Rule Engine in Java using Drools

This article will check some of the most popular rule engines in Java. Rule engine makes it easy to separate business logic from source code. We may view a rule engine as a sophisticated if/then statement interpreted by an expert system. In Java, most of the popular rule engines implement JSR94.

What is it?

It is an expert-system program that runs the rules on the data and if any condition matches, it executes the corresponding actions

Rule Engine In Java Rules Based System

 

This follows a basic approach; the “Human Expert defines the rule sets”. Then when the user requests any data/query, it goes to the rules engine interface, where it processes the request data and then gets the output/response from the ruleset files.

Types of Rule Engine in Java

In the Java world, most of the rule engines are written in Java and many of these rule engines follow the JSR94 standard. Here is the list of Rule Engine

  • Drools-Drools is a Business Rule Management System (BRMS) solution. It provides a rule engine that processes facts and produces output due to rules and facts processing. The centralization of business logic makes it possible to make quick and cheap changes.
  • OpenL tablets- OpenL Tablets is a business rules management system and a business rules engine based on Excel decision tables. Since the format of tables used by this framework is familiar to business users, it bridges the gap between business users and developers.
  • Easy Rules- Easy Rules is a simple Java rules engine providing a lightweight and POJO-based framework to define the business. It can create complex rules from primitive ones by using the composite pattern.
  • RuleBook- RuleBook is a Java framework that leverages Java 8 lambdas and the Chain of Responsibility Pattern to define rules using a simple BDD approach.

Find details here.

Java Configuration

Maven Dependency

<dependency>

<groupId>org.drools</groupId>

<artifactId>drools-decisiontables</artifactId>

<version>${drools-version}</version>

</dependency>

<dependency>

<groupId>org.drools</groupId>

<artifactId>drools-core</artifactId>

<version>${drools-version}</version>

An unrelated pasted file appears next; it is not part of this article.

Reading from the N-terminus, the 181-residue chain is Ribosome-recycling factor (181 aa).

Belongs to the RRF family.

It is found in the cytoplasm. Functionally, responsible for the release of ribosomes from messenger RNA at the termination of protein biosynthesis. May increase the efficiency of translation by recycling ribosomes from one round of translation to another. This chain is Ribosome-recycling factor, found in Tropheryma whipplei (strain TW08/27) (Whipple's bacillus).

</dependency>

<dependency>

<groupId>org.drools</groupId>

<artifactId>drools-compiler</artifactId>

<version>${drools-version}</version>

</dependency>


KieFileSystem- How does it work?

This is an in-memory file system provided by the framework, we set the path of the file to read and initialize.

KieContainer- How does it work?

Next, we need to set the KieContainer, a placeholder for all the KieBases for a particular KieModule. KieContainer is built with the help of other beans, including KieFileSystem, KieModule, and KieBuilder

KieSession- How does it work?

The rules are fired by opening a KieSession bean – which can be retrieved from KieContainer.

Read here

coma

Endnote

We hope you enjoyed our article about Drools, Java’s most advanced rule engine. We know that this post will be helpful to you if you’re looking to build a business system using Java. So what are you waiting for?

This Blog was written by all the members of the Mindbowser mobility team and modified by the Mindbowser Content team for publication purposes.

Content Team

This blog is from Mindbowser‘s content team – a group of individuals coming together to create pieces that you may like. If you have feedback, please drop us a message on contact@mindbowser.com

Keep Reading

Keep Reading

Struggling with EHR integration? Learn about next-gen solutions in our upcoming webinar on Mar 6, at 11 AM EST.

Register Now

Let's create something together!